Robert R. Merhige, Jr., Modern Hero

Column by Bishop John Shelby Spong on 8 June 2005 0 Comments
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I was born and raised Catholic but for many reasons have shed that belief system. I have been attending a Society of Friends Meetinghouse for over a year and it seems to be the best "fit" so far. I am 60 years old and still on this, at times, overwhelming journey. Two questions are uppermost in my mind. I have not received any answers to which I can ascribe, so I thought that it would be interesting to seek your perspective. First, I am the father of a mentally retarded 22 year-old daughter, who functions at about a 2-3 year old level. Of course, there is the familiar lament, "Who will take care of her once I am gone?" But a bigger question is "why?" What purpose does it serve to have her suffer from day one through what life she has? Is her soul retarded? Second, I know that somewhere in the Bible it states that no man will be given more than he can handle. Well, I also had a 30-year old daughter, who suffered from mental illness and wound up putting a bullet through her head. So what happened to the Biblical guarantee in the case of my daughter? Is it any wonder that God, who appears to allow things like this, should have someone ask, "What is going on here?" Is this my punishment for a selfish and sinful past?


Thank you for sharing your personal story with me. You have indeed faced both in the past and in the present some difficult moments in your life.

Both of your questions are related, though at times they might not seem to be. There is a definition of God that underlies everything you say. I do think you must address that before you will ever come to peace.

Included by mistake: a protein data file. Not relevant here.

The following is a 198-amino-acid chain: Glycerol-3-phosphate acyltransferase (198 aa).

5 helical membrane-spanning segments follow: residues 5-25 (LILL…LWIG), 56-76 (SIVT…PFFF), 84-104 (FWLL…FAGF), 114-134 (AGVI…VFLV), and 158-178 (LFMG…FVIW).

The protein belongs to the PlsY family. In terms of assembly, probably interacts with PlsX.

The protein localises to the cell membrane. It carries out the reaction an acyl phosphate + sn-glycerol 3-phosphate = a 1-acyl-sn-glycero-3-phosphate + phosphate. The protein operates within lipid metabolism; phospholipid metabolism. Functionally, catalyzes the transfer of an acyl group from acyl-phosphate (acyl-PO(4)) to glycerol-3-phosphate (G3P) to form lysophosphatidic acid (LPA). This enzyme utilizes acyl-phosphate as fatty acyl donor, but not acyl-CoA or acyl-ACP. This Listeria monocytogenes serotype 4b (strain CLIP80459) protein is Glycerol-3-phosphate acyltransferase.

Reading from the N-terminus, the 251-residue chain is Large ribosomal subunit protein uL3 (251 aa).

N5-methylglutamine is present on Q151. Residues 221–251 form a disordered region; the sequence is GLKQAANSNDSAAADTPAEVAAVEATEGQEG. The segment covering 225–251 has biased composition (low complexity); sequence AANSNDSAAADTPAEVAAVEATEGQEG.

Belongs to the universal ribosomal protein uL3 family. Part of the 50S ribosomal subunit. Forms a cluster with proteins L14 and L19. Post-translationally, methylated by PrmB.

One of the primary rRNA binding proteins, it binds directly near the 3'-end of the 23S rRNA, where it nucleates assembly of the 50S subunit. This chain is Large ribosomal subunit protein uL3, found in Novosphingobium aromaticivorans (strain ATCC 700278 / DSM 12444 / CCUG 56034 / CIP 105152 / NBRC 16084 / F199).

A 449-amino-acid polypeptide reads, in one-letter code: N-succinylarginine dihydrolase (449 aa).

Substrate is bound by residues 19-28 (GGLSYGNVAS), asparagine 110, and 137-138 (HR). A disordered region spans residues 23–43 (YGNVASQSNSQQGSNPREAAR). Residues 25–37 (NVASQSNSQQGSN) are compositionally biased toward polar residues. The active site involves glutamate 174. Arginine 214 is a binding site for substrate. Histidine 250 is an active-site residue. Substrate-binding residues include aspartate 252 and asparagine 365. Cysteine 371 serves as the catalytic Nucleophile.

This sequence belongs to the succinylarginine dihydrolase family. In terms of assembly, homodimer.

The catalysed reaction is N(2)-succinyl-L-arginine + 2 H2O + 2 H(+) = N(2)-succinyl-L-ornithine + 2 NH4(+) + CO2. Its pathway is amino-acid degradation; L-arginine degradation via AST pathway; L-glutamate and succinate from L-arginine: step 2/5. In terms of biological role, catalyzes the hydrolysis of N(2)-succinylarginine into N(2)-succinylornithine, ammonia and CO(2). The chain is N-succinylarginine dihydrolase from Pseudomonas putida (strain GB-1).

First, please dismiss any idea that God is punishing your daughters because of your own "selfish and sinful past." Any God, who would make your daughters suffer in order to punish you is a demon, unworthy of your worship or indeed of your service.

I understand deeply your concern about who will care for your daughter when you have departed this world. That is why we live in a civilized society. We will bear one another's burdens and society has a kind and gracious face that turns toward those in your daughter's situation.

No one can explain life's tragedies. That is just the way things are. Our task as agents of the divine is to transform our world, to play the game of life with the hand we are dealt and to make whatever we can of our circumstances. Christianity does not free us from pain or evil, but it does give us the ability to transform them so that life becomes full to the limits available to that life and therefore a blessing to those who are touched by that life. You have my admiration. I trust that you have a number of friends who will help you to live well by walking with you on your journey. God, understood as the Ground of all Being, works within us enabling us to be all that each of us can be.

--John Shelby Spong

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